Post-work pints: Transferrable skills for running a pub

Experience in the pub trade – or at least hospitality – is advisable for would-be publicans. Yet other careers do bestow some transferrable skills in this competitive sector, writes Melanie Luff of BusinessesForSale.com.

Running a pub requires a broad skill set

Running a pub requires a broad skill set

Aspiring publicans often have very particular ideas about the ideal pub they would wish to run – perhaps a warm, welcoming hostelry where you pull pints and pass time with locals who are not just customers but friends too.

Or maybe you have your eye on a trendy city centre establishment with live music, a vibrant atmosphere and a young, affluent clientele.

Whatever your dream, the reality is that running a pub requires a broad skill set. Some aspiring publicans may not realise just how transferable their skills from previous careers might be. Would anything on your CV help you run a pub? Read on to find out.

Hospitality and events management

While working in a pub would obviously be the most beneficial preparation for running one, many other roles in the food and drink sector – in a café, restaurant or other catering enterprise – are of similar value.

The same applies to those who have worked in hotels, B&Bs, guest houses and other holiday accommodation. The events management sector also instils transferable skills.

All of the above share with pubs at least some of the following: long, unsociable hours; dealing with a constant stream of sometimes demanding members of the general public; dealing with catering suppliers; managing kitchens; and a highly competitive marketplace where substandard service is readily punished in the TripAdvisor age.

Retail and marketing

In this broad category, participants engage with the public in a variety of ways. Retail workers are constantly engaged with shoppers and will hopefully understand the customer’s journey towards making a purchase.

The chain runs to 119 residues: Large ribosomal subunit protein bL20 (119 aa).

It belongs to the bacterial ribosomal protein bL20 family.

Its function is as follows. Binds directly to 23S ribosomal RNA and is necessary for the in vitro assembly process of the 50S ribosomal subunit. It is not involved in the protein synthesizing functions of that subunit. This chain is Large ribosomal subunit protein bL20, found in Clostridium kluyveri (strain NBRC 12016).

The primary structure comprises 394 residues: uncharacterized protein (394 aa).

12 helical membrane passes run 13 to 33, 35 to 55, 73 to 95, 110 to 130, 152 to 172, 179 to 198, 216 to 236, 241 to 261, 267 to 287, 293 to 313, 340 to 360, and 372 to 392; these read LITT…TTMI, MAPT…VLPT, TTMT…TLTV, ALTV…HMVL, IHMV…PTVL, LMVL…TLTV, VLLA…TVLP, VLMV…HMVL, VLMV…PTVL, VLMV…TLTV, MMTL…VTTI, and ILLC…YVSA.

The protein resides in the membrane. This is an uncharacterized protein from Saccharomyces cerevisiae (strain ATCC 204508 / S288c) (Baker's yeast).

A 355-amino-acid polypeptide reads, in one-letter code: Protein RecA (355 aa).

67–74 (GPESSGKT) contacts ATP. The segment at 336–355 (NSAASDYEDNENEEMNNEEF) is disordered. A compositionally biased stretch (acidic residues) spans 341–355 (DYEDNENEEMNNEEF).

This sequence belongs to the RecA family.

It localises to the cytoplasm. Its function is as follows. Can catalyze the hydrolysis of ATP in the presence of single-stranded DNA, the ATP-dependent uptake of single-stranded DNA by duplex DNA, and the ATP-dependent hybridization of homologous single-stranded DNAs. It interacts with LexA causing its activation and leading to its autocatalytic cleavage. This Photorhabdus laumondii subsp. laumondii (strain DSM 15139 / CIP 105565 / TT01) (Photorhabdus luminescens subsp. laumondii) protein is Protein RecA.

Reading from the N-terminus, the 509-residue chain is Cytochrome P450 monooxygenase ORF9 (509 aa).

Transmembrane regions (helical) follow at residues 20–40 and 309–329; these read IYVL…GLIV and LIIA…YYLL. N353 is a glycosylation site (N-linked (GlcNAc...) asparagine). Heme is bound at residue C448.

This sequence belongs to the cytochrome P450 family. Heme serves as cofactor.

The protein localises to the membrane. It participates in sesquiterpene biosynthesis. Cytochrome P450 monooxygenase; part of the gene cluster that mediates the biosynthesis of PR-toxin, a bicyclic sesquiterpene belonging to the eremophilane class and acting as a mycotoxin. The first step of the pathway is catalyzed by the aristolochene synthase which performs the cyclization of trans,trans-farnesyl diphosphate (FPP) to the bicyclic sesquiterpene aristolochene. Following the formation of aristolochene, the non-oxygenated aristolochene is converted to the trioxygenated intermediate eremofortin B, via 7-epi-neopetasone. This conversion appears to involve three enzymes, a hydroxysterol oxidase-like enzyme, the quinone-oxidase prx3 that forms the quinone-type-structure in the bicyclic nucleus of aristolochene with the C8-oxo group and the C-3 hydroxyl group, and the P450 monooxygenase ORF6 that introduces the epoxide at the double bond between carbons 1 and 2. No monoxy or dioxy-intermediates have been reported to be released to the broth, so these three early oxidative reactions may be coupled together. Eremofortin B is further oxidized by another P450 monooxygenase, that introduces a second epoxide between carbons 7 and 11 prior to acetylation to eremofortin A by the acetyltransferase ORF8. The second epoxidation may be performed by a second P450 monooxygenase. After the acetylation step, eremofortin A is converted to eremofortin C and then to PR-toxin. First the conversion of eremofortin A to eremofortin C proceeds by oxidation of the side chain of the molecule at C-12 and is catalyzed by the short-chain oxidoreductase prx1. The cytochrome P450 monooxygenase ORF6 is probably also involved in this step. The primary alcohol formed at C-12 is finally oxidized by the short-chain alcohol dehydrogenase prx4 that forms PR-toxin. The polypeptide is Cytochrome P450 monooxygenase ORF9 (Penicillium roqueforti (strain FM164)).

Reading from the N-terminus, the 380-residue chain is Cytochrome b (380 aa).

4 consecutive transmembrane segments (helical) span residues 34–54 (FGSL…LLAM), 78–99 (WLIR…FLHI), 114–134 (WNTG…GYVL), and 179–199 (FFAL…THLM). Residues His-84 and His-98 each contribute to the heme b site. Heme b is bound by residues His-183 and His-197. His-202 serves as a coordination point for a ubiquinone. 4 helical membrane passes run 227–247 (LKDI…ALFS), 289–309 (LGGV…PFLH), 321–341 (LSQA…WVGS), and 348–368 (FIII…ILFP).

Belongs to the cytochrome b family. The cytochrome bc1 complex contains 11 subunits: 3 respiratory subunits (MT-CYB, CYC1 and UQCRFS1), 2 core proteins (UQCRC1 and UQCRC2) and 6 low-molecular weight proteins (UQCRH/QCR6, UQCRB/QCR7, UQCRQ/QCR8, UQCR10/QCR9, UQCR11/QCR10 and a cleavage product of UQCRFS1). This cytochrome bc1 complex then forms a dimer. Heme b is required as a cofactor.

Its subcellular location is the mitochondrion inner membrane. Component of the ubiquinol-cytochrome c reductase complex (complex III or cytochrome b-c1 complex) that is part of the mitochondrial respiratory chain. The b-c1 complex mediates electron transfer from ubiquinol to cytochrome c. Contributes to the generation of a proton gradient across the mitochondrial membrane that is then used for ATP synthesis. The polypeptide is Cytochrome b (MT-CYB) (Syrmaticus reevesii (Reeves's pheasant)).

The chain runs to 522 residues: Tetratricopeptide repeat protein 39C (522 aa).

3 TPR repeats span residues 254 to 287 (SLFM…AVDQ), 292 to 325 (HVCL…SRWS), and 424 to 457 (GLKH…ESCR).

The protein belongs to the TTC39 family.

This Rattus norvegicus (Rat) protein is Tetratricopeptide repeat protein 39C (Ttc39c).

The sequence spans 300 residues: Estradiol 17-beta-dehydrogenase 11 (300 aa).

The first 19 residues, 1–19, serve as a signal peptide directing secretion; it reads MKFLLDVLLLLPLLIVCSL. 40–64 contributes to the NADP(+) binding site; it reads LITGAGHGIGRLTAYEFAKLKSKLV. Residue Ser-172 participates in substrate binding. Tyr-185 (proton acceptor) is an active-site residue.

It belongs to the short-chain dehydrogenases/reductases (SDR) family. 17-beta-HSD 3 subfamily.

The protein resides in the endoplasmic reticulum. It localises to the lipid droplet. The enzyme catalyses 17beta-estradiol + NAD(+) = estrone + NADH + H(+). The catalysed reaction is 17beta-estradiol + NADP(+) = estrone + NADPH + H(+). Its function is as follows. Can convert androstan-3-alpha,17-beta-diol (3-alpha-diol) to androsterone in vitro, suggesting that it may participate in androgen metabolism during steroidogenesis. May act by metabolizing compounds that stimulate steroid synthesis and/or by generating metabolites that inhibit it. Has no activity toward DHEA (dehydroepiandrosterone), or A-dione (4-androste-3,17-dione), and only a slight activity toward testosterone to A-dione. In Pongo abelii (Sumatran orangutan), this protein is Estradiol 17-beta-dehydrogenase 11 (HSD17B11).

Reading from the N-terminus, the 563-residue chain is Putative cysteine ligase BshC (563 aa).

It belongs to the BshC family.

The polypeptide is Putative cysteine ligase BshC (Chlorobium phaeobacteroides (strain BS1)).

Marketing employees will share the same knowledge, but also bring a keen appreciation of customer groups, including their needs and tastes, and how best to satisfy them – an invaluable quality in an ultra-competitive market that long ago fragmented into gastropubs, craft-ale specialists for metropolitan sophisticates, ‘cheap and cheerful’ premises and more varieties besides.

Caring professions and public sector

Your patrons will only frequent your premises regularly if they feel welcomed and respected. So if being a ‘people person’ does a good publican make, then the caring professions – health and social care – in theory offers a good grounding.

This applies too to those in public service professions like teachers, civil servants and retired police officers, who will benefit from having interacted with some of the most demanding people in some of the most challenging circumstances.

Solicitors, accountants, business managers

Pubs might be primarily customer-facing enterprises that serve food and drink, but like any business there’s lots of prosaic paperwork behind the scenes. So long as they enter this trade with a business partner or manager with hospitality experience, accountants, solicitors, office managers and other white-collar professionals can really bring something useful to the table.

Their financial and administrative skills will give them an edge over the veteran bar manager turned pub landlord who lacks office experience – especially when a landlord’s ‘back office’ responsibilities are so diverse. Encompassing health and safety and licensing laws, the multifarious legal issues will benefit from the skills of a former solicitor, for instance.

Experienced, senior office managers, meanwhile, can offer skills in training and recruitment – important in this low wage, high-staff-turnover sector – and business development skills that secure long-term success and profitability – no small thing in a sector where so many premises go out of business. Skills acquired in the sober (in both senses of the word) office environment can bestow an invaluable advantage on any publican working long, unsocial hours, often in pressurised situations.

While some professions instil in their practitioners attributes that transfer well to the pub trade, they are rarely sufficient on their own. The pub trade is a tough business, so some hospitality experience – if not necessarily in pubs themselves – is arguably essential.

At the very least, get yourself a business partner, or hire a bar manager, who is experienced in the trade. Do that and the skills you’ve acquired elsewhere can really give you an edge.

Melanie Luff is online journalist for BusinessesForSale.com, the market-leading directory of business opportunities from Dynamis. Melanie writes for all titles in the Dynamis Stable including PropertySales.com and FranchiseSales.com.

Comments (0)